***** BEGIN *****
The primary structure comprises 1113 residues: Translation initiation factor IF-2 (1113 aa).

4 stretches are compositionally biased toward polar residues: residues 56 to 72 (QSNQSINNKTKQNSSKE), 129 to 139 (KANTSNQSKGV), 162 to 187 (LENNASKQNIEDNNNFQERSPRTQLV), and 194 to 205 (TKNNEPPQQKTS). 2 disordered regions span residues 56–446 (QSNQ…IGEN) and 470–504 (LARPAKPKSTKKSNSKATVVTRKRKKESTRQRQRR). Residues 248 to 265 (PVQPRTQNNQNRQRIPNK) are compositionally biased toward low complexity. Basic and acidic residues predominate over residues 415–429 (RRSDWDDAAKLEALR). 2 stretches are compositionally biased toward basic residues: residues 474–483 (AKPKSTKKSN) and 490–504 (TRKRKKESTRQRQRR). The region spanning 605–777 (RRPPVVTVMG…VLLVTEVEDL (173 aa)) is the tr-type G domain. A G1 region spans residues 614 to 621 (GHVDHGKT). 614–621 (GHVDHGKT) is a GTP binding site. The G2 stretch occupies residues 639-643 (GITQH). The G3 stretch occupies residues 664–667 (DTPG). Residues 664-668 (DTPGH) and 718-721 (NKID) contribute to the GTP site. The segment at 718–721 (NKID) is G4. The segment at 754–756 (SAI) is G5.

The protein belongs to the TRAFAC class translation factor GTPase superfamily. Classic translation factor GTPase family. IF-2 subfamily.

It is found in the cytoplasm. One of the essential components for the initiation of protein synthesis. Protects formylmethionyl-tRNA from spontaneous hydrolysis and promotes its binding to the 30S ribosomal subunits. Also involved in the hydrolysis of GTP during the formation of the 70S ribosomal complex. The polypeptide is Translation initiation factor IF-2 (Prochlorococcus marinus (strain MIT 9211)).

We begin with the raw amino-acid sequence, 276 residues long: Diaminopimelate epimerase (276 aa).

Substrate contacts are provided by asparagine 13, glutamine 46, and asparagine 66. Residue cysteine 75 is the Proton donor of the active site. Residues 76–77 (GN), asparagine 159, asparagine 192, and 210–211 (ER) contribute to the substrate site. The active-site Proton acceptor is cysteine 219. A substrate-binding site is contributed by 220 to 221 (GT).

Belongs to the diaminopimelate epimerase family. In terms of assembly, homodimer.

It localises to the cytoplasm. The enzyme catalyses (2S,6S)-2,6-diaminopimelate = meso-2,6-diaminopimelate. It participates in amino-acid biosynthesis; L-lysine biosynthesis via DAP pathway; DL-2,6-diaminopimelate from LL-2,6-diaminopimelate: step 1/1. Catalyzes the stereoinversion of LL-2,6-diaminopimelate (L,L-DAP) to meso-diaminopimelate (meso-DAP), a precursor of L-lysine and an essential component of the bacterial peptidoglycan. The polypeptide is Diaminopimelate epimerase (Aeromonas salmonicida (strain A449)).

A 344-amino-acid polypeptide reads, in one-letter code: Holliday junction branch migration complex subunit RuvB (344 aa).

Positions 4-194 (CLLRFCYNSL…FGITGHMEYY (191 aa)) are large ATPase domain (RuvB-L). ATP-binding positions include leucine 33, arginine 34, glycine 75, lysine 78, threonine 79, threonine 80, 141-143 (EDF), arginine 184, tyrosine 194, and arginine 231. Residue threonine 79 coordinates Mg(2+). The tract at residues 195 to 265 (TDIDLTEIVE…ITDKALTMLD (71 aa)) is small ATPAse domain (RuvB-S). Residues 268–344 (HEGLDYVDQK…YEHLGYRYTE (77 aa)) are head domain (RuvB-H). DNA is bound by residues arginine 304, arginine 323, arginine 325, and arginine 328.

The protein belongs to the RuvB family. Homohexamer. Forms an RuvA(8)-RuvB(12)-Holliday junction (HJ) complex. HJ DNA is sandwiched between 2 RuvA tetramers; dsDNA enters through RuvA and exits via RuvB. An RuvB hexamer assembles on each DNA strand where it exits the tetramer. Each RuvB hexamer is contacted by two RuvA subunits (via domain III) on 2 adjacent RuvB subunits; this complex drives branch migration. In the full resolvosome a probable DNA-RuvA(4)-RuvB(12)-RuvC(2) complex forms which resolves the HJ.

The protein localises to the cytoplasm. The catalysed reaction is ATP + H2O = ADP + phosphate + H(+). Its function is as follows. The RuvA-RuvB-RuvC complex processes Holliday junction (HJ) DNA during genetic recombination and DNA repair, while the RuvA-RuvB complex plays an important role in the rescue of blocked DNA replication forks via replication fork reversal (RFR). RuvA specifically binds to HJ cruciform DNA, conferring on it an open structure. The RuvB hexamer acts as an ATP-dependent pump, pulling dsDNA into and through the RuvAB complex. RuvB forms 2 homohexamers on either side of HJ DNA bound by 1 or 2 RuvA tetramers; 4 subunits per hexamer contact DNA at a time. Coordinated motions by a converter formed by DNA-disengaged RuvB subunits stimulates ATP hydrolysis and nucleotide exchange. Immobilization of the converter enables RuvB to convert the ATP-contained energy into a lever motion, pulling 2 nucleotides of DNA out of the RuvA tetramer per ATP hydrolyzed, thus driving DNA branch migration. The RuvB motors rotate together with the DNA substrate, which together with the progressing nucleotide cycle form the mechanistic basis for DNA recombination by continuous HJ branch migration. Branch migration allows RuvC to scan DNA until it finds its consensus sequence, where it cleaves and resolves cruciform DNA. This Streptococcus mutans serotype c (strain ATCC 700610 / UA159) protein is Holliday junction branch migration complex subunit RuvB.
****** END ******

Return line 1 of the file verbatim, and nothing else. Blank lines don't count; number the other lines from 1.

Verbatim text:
The primary structure comprises 1113 residues: Translation initiation factor IF-2 (1113 aa).